Snowy Owl  Photos by Don Reimer
Snowy Owl Photos by Don Reimer
For many of us, there is something very appealing about owls. Maybe it's their enormous round eyes and upright stance that somehow remind us of miniature people. Myriad children's story books and stuffed owl toys attest to their widespread popularity. And one of the most majestic owl species is certainly the Snowy Owl.

It has been an exceptional winter for these white wanderers across the entire northern tier of the U.S. As is often the case, food is the motivating factor in these incursions. Linked to cyclical declines in lemming and vole populations in Arctic regions, hordes of starving owls shift down into Canada and the northern states every three to five years. Remarkably, Snowy Owls have even occurred on Bermuda in the past and on Hawaii this winter.

The Snowy Owl is the largest and heaviest of the owls, with a solid, sturdy build. Weights range from 3½ up to 6 pounds for the larger-bodied females. Thick feathers extend down the legs to the talons, and a protective bristly moustache covers the bill. With an insulated undercoat of downy body feathers, these day-hunting owls are well suited to frigid habitats where winter temperatures can reach -80 degrees Fahrenheit.

In mid-May, Snowies nest on the ground, where the females typically lay seven to eight eggs. Since a single egg is produced every two to five days, the female must start incubating the first egg to prevent its freezing. Through this protracted egg-laying scheme, there are lags between hatching times and huge size differences among the developing chicks. In years of drastic food shortages, these owls reduce their clutch of eggs to match the existing local conditions.
Although generally white in color, there is great variation among individual owls, depending on their sex and age. Many of Maine's Snowies are immature birds with varying degrees of brownish barring on the belly and darker spotted patterns on the wings. Some young females wear a halo of barred feathers on the crown of the head. Mature owls tend to be much whiter, with adult males being the whitest. In all age groups, however, the face is always white.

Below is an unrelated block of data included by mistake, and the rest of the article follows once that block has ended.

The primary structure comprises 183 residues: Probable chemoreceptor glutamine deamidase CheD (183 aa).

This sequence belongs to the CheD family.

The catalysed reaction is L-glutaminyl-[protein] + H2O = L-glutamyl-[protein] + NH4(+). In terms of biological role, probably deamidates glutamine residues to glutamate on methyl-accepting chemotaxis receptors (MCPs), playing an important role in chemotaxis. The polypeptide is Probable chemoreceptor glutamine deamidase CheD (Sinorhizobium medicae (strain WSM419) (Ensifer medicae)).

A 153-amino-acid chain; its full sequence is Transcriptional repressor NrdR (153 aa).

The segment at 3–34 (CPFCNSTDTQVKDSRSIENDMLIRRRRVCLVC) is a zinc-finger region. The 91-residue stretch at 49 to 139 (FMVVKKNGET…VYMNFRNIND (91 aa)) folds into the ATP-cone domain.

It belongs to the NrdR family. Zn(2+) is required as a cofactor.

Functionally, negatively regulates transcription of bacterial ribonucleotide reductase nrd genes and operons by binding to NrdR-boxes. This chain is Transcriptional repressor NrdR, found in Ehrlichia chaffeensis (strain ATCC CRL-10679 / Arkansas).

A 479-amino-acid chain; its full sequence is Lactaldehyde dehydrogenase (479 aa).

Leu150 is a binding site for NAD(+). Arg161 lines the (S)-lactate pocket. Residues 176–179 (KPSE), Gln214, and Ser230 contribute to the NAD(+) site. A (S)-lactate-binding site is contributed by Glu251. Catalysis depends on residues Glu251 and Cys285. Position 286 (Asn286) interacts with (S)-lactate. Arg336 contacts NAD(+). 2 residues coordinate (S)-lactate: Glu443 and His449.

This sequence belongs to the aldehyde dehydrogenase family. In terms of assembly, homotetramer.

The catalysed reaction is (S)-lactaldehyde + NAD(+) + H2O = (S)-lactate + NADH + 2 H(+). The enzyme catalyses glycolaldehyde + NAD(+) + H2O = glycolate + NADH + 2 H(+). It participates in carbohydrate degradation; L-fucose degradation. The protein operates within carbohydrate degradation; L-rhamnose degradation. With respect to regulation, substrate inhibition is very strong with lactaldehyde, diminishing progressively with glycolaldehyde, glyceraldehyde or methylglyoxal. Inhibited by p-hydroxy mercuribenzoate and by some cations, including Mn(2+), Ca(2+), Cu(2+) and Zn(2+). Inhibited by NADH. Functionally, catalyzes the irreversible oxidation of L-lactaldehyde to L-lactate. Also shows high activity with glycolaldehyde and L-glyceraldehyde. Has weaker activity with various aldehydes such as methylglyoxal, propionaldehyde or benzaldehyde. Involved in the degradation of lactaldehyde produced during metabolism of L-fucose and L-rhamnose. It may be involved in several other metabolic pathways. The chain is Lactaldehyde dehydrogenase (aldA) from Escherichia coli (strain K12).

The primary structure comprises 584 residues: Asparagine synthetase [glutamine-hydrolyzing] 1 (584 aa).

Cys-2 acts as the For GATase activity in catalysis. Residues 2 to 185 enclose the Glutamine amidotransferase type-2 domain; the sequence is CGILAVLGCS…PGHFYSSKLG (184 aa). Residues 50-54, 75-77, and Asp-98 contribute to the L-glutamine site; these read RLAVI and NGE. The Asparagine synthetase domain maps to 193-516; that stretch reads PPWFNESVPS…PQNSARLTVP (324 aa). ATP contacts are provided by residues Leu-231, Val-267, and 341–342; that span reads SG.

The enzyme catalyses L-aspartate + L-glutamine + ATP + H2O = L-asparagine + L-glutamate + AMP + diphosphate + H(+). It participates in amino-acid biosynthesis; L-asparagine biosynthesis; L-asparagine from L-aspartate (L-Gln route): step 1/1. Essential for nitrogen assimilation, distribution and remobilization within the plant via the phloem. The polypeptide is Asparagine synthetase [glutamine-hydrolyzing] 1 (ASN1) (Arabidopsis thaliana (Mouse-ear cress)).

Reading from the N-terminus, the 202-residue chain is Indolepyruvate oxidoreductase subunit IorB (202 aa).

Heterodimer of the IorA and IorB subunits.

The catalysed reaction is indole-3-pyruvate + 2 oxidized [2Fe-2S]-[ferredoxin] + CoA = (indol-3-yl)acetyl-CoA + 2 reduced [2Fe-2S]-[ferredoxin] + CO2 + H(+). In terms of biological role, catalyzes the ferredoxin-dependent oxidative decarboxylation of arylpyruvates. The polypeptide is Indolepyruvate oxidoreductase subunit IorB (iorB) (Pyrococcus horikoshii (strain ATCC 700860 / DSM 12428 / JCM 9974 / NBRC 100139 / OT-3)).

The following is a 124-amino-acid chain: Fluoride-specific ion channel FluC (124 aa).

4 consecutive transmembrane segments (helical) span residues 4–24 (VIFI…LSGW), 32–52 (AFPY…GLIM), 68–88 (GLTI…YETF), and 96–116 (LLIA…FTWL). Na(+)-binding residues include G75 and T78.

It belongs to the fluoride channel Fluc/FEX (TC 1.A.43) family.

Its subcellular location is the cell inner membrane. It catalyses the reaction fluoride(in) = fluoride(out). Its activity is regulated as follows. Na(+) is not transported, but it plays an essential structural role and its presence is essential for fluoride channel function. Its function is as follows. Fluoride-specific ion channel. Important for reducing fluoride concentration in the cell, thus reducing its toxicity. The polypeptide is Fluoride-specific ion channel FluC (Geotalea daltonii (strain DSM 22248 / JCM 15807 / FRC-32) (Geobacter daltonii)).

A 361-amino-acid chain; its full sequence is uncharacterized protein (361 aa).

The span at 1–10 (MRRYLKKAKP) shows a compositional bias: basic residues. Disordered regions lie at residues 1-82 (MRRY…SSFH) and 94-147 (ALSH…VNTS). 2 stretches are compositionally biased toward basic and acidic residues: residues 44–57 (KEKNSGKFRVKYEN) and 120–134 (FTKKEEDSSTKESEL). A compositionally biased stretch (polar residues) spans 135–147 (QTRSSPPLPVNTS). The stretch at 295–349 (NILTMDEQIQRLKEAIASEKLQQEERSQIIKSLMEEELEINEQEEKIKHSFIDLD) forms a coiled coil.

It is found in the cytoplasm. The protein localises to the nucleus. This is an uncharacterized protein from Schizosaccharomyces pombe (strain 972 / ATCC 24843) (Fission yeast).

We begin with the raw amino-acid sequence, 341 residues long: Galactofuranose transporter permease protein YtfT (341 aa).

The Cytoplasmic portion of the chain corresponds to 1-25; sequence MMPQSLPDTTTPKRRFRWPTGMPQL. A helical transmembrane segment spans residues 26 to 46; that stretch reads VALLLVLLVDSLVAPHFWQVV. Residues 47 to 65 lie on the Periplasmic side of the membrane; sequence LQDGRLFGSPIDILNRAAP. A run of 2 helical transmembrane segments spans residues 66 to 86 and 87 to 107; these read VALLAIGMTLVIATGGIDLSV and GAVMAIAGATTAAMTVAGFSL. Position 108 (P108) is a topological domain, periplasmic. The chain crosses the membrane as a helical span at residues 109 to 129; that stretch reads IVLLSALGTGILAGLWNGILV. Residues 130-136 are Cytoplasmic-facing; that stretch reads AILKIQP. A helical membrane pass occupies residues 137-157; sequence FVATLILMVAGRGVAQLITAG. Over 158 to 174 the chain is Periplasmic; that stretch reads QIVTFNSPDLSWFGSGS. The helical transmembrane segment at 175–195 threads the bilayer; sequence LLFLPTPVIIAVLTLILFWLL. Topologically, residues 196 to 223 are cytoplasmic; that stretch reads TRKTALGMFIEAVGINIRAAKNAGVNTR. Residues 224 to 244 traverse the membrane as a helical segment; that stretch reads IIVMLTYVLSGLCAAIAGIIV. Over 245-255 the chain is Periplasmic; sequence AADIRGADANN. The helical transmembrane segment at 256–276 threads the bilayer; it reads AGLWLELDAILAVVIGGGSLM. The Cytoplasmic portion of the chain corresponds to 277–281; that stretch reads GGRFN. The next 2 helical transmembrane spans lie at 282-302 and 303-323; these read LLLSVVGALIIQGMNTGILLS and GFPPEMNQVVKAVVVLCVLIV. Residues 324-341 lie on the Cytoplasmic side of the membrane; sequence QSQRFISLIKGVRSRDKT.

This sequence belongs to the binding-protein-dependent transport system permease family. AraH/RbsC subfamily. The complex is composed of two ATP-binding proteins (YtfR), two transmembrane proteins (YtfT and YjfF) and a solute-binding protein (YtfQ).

I was fortunate to see two Snowy Owls this winter. My photo bird had hung around the Rockland Breakwater for a couple of weeks and occasionally sat on the peak of the breakwater light. The lighthouse may have provided a safe overnight perch, and the breakwater is always a bonus location to hunt rodents. The owl also spent some time around Samoset's golf course.

These vagrant owls favor habitats similar to their tundra environment, including open terrain such as seaside beaches, dunes, barrens and airports. Teeming with rodents, the side runways at Boston's Logan Airport are a mecca for winter owls. Since their presence can pose a danger to air traffic, Mass Audubon researcher Norm Smith has trapped, banded and relocated 380 airport owls since 1981. Tiny radio transmitters attached to several of these birds have helped to trace their amazing continental journeys.

Here in Maine, Snowies may venture onto small grass-covered bay islands close to shore. At other times they visit offshore to sites such as Monhegan and Vinalhaven, where two birds have lingered for several weeks. Since breeding begins in their second year of life, these immature owls may remain here into April.